A diesel locomotive is a type of railway locomotive in which the prime mover is a diesel engine. Several types of diesel locomotives have been developed, differing mainly in the means by which mechanical power is conveyed to the driving wheels.
In a diesel–electric locomotive, the diesel engine drives either an electrical DC generator generally, less than 3,000 hp (2,200 kW) net for traction, or an electrical AC alternator-rectifier (generally 3,000 hp net or more for traction), the output of which provides power to the traction motors that drive the locomotive. There is no mechanical connection between the diesel engine and the wheels. Watch the video from Animagraffs for more info:
The important components of diesel–electric propulsion are the diesel engine (also known as the prime mover), the main generator/alternator-rectifier, traction motors (usually with four or six axles).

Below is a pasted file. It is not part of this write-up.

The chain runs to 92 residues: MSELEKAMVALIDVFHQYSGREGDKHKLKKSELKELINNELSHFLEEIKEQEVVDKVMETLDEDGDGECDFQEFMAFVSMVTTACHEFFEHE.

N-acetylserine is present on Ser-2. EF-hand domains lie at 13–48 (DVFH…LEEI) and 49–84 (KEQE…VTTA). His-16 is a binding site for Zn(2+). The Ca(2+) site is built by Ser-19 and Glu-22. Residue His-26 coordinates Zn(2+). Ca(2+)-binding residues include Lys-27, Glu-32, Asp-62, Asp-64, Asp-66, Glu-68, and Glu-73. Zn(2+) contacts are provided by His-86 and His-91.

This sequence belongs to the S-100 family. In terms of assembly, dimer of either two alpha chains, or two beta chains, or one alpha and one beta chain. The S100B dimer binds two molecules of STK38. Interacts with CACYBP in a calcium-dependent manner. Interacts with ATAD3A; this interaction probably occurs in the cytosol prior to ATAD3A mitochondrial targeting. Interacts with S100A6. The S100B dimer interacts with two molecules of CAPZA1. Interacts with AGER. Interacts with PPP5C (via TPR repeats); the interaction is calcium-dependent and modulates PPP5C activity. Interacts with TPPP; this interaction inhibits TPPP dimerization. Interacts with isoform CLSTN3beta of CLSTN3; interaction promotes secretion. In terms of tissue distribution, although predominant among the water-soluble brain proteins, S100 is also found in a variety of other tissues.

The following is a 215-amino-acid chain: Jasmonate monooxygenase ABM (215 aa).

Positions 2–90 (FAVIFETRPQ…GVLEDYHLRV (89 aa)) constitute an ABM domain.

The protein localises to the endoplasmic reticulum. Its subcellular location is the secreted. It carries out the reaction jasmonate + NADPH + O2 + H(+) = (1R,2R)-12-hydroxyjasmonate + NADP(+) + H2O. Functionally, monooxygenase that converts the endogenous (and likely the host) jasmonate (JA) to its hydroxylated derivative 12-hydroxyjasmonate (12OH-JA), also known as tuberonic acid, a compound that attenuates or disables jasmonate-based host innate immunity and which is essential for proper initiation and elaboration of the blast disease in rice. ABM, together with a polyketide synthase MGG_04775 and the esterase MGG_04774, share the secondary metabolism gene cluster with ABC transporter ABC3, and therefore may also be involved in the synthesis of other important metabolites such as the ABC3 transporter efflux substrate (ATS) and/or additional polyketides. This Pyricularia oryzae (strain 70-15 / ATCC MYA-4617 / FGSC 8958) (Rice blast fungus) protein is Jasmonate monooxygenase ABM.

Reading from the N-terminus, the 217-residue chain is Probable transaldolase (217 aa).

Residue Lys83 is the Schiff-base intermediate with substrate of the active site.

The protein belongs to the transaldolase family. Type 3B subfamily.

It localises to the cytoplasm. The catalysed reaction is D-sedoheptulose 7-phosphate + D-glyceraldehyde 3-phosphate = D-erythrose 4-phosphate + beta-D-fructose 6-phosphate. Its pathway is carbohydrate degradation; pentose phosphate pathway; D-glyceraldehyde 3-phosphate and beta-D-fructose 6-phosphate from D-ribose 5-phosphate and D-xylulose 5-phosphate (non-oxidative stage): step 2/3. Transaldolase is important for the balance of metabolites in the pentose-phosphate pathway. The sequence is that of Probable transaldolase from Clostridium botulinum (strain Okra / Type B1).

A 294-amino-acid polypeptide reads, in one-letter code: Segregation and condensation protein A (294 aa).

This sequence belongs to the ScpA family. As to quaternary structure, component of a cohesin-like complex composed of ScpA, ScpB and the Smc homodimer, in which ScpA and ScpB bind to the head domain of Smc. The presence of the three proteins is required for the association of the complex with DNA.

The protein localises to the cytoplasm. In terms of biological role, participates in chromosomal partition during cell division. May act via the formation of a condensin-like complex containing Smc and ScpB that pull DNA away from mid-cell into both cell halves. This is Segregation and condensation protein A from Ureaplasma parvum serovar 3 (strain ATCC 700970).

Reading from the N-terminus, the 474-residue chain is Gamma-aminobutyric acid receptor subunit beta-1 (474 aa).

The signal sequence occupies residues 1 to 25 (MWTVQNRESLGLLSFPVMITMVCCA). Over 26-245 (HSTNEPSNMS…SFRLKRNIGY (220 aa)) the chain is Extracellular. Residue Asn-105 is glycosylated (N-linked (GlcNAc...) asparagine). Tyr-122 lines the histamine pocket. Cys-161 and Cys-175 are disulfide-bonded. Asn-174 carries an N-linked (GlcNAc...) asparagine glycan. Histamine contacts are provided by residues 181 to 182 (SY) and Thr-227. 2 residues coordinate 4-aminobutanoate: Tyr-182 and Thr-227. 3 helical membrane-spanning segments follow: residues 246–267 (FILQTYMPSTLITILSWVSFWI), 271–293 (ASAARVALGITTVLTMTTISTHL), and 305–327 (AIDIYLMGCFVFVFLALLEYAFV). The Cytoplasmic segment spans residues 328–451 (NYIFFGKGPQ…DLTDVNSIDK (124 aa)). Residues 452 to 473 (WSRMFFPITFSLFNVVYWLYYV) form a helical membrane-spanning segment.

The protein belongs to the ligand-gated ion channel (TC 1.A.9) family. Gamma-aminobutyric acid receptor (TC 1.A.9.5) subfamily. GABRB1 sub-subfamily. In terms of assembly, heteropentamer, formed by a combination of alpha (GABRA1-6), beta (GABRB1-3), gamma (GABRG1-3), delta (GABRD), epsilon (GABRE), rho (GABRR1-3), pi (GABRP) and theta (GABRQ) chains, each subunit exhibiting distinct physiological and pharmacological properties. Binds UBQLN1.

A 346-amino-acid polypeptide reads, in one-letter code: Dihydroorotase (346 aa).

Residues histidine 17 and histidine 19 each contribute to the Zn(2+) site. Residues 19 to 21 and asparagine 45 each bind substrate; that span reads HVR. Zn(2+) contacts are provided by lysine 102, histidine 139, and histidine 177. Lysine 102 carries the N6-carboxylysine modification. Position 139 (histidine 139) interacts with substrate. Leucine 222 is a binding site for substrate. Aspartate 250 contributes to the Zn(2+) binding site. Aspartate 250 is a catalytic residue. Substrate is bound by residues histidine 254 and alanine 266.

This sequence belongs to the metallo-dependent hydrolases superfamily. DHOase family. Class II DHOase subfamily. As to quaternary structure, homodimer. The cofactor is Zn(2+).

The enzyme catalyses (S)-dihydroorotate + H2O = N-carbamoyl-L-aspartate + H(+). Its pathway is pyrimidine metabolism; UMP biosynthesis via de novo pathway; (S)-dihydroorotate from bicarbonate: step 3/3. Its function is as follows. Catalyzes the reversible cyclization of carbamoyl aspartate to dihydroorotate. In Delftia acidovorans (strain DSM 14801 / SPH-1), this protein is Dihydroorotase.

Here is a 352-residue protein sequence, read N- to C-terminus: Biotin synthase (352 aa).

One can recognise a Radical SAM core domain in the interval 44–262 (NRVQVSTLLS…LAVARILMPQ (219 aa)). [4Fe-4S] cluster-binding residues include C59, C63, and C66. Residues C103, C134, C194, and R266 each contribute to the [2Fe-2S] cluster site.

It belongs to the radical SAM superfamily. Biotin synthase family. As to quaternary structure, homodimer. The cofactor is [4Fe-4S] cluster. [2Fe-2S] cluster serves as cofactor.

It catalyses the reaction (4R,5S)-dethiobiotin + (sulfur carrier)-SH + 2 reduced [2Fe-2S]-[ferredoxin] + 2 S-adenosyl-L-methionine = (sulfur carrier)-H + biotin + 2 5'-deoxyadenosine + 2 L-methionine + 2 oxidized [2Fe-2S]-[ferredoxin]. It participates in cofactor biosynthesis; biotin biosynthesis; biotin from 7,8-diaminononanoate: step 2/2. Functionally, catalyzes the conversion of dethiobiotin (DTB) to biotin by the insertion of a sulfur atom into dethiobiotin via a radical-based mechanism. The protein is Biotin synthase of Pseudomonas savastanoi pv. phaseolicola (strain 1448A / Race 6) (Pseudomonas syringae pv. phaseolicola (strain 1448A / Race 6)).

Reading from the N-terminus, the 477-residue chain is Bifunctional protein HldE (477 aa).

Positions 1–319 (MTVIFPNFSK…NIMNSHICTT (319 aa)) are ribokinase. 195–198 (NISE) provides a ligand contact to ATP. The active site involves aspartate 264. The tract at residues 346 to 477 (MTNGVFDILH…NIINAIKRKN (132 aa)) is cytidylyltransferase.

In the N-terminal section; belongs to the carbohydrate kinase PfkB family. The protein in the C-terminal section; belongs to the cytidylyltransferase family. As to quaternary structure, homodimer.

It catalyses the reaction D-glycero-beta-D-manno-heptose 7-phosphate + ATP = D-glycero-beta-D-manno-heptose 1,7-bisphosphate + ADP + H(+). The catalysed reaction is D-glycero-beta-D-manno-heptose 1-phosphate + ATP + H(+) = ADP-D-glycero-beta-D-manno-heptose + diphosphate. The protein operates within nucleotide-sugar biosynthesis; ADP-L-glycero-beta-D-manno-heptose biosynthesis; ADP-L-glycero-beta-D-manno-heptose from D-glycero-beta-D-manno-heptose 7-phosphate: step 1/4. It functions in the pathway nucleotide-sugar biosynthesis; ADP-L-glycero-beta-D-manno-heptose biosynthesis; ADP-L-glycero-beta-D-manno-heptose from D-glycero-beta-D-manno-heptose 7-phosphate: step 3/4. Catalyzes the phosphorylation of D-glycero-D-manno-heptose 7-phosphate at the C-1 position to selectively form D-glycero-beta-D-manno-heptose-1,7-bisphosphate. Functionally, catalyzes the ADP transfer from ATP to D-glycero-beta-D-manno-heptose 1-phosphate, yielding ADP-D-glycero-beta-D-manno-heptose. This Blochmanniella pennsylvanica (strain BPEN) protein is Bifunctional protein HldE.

And a control system consisting of the engine governor and electrical or electronic components, including switchgear, rectifiers and other components, which control or modify the electrical supply to the traction motors. In the most elementary case, the generator may be directly connected to the motors with only very simple switchgear.